Fifty-six years she’s been teaching, and she’d never struck a student in all that time.
There’d been irritating students, arrogant students, students who couldn’t transfigure a pin cushion if it would save their lives, but she’d sucked in her gut and dealt with them.
Now there were students trying to kill her, and she couldn’t stop seeing the tiny first years that had stared at the cat who had turned into a woman.
She remembered snapping at them to get back, you foolish children, get out of the way. She recalled comforting them when they missed home, sitting with them for hours, and never mentioning it again because they’d be embarrassed, as if no one else had ever missed their mum’s bedtime stories. She reminisced about their grades, how she’d helped almost every single one of them with their classwork sometime in the last seven years, and their parents and their parents before them.
But in all her years of teaching, she’d never been on the opposite side from her students.
She wondered if this was what parents felt like when they fought against their children, and was glad once again that she’d never chosen to have a child.
But in another sense, she hadn’t had one child, she’d had dozens, hundreds.
Every student that passed through Hogwarts’ doors was her child, even those that dropped Transfiguration as soon as they could. Even those that hated everyone around them. Even, especially, those that didn’t have anyone else.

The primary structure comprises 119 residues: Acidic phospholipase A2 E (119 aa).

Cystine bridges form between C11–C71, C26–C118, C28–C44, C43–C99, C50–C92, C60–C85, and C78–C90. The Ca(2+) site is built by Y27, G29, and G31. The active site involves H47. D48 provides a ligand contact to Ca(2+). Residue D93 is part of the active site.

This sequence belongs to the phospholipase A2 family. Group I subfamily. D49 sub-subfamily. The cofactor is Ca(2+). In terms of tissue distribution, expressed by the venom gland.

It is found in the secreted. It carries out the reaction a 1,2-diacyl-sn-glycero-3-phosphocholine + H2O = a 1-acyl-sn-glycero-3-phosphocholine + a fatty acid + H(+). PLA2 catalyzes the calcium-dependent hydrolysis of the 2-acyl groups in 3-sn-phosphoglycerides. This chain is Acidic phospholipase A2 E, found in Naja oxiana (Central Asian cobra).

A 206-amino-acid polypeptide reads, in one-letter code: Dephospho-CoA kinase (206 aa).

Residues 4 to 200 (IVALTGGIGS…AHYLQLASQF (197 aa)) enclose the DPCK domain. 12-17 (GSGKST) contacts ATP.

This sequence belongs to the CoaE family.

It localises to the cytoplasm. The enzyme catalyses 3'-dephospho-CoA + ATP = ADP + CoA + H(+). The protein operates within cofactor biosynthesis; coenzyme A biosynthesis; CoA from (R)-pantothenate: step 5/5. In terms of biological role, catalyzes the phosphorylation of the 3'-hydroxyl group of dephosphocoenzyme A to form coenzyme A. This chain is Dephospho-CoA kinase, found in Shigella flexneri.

Every teacher had favorites, every teacher pretended they didn’t. Hers were the castoffs, always had been and always would be. Children with parents that didn’t care, children with no parents, children who got left behind and forgotten by their playmates. Too young, too brilliant, too odd or too proud, they were almost always lonely. She worked to make sure they were okay, that they weren’t left behind, and that the rest of the students found out their talents. Every one of her students was precious to her, and she knew her job was done when they moved on without her.
She loved every student in her halls, and they were hers in a way not even a baby would be. Hers to love, hers to teach, and hers to protect.
But now people, students and non-students alike, were in her school, were actively trying to kill her, to kill her children. And that couldn’t be allowed.
She’d been collecting cubs for fifty years, would go to the ends of the earth to help them, and now they were being threatened.
But the problem now was that the spells were flying fast, and some of her cubs had picked the opposite side. She couldn’t attack them, not if she thought of them as students.
So she didn’t.
It took a trick of the mind, but she’d mastered the Animangus transformation before she’d left Hogwarts- she could do it. She had to think of them as a threat, but not a threat to her students, because that led to reminding her of their danger and wanting to kill them. She couldn’t think of them as her students, because that left her unable to fight back at all- she’d let them kill her before she hurt a student. She had to think of them as a threat to Hogwarts, a threat to the symbol in her mind of safety and protection. Then she could see how they needed to be disabled, but not dead. In the more vicious moments, when she slipped and thought of her cubs, the thought in her mind wasn’t a nice one, it wasn’t ‘I need to leave them alive’- it was ‘I need to take time kill them slowly, and I don’t have enough time now’. And that scared her, just a bit, but if it let her protect the cubs, she didn’t care.